The Ninth Circuit Court of Appeals recently released its opinion in Rizo v. Yovino, No. 16-15372 (April 9, 2018). In this high-profile case, the court held that “prior salary alone or in combination with other factors cannot justify a wage differential” between male and female employees. This article provides practical answers to employers’ questions regarding the ruling.

How can employers revise or review their pay practices in light of the ruling?

Employers operating within the Ninth Circuit (Alaska, Arizona, California, Hawaii, Idaho, Montana, Nevada, Oregon and Washington) may want to evaluate what role, if any, prior salary plays in its decisions in connection with setting starting pay for job applicants. This may include reviewing policies, procedures, practices, and forms to determine whether they seek prior salary information in connection with the application process and eliminating those questions. This may also involve a more critical review of the process by which starting pay is determined and the identification of legitimate, appropriate factors that decision makers may consider. Clearly, under the ruling in Rizo, prior salary—alone or in conjunction with other factors—will not serve as a legitimate reason for a pay difference.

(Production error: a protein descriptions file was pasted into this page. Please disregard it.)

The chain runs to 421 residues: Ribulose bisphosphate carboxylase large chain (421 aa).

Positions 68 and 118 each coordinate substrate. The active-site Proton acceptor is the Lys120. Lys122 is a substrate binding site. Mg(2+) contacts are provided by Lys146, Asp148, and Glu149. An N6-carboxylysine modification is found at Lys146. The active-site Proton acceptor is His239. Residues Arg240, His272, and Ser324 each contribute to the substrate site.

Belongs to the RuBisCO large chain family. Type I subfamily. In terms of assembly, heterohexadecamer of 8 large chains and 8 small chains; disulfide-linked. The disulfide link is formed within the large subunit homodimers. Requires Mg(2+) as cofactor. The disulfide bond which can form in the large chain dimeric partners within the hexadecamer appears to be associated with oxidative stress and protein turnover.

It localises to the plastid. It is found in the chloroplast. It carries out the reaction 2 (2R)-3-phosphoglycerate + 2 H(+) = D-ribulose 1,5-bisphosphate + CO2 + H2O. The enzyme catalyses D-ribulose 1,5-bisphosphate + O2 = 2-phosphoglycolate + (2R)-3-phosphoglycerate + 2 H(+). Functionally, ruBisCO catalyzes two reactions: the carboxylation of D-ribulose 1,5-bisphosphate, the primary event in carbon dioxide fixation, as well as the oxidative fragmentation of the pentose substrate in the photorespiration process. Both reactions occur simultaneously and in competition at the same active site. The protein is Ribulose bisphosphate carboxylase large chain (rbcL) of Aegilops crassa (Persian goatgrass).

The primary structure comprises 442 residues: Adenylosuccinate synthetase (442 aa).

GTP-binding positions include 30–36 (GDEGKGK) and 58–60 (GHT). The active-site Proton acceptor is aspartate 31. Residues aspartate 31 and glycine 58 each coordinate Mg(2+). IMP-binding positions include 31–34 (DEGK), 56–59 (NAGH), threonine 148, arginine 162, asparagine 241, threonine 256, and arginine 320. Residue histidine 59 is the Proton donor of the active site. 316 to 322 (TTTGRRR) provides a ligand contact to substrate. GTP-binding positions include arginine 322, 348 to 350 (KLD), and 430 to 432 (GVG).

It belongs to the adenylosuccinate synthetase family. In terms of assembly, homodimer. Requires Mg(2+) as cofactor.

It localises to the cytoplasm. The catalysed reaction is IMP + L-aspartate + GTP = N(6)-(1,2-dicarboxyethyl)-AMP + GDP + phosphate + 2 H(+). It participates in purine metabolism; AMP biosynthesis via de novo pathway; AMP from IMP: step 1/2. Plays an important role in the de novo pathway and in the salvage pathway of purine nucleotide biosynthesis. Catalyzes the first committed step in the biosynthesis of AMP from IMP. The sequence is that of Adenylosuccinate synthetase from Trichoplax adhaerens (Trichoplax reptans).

In addition, if prior salary has been used in the past as the basis to set starting pay and has resulted in pay differentials between male and female employees, employers may want to consider conducting an analysis of current pay data to determine whether any pay differentials can be justified by legitimate factors such as experience, performance, or production. In other words, employers may want to take steps to ensure that if prior salary played a role in a compensation decision in the past, the effects of that role have been replaced by other legitimate factors.

Is it likely that this case will make its way to the Supreme Court of the United States?

Counsel for the defendant in this case has indicated that the defendant plans to petition the Supreme Court for certiorari. Given the deep split between the circuits on the issue, it seems more likely than not that the Supreme Court would grant certiorari.  It certainly would be helpful to have the issue decided by the Supreme Court to add some clarity and provide a determination that applies across the United States, especially with respect to application of federal laws.

What is the significance of the Ninth Circuit’s decision for employers?

This decision is part of a larger trend in which lawmakers and courts are starting to reject the validity of using salary history information in setting the starting pay for job applicants. Employers operating in states located within the jurisdiction of the Ninth Circuit, as well as those operating in other jurisdictions that prohibit employers from asking about and/or relying on salary history in setting compensation, may want to remove this factor from consideration when setting salaries.

Ogletree Deakins’ Pay Equity Practice Group will cover the Ninth Circuit’s decision in detail in an upcoming article on the Pay Equity blog.


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Recent high-profile lawsuits and increased activity from state legislatures have thrust pay equity issues to the forefront for today’s employers. As the momentum of legislation, regulation, and corporate initiatives focused on identifying and correcting pay disparities continues to grow, our attorneys are ready to assist with the full spectrum of pay equity-related issues.

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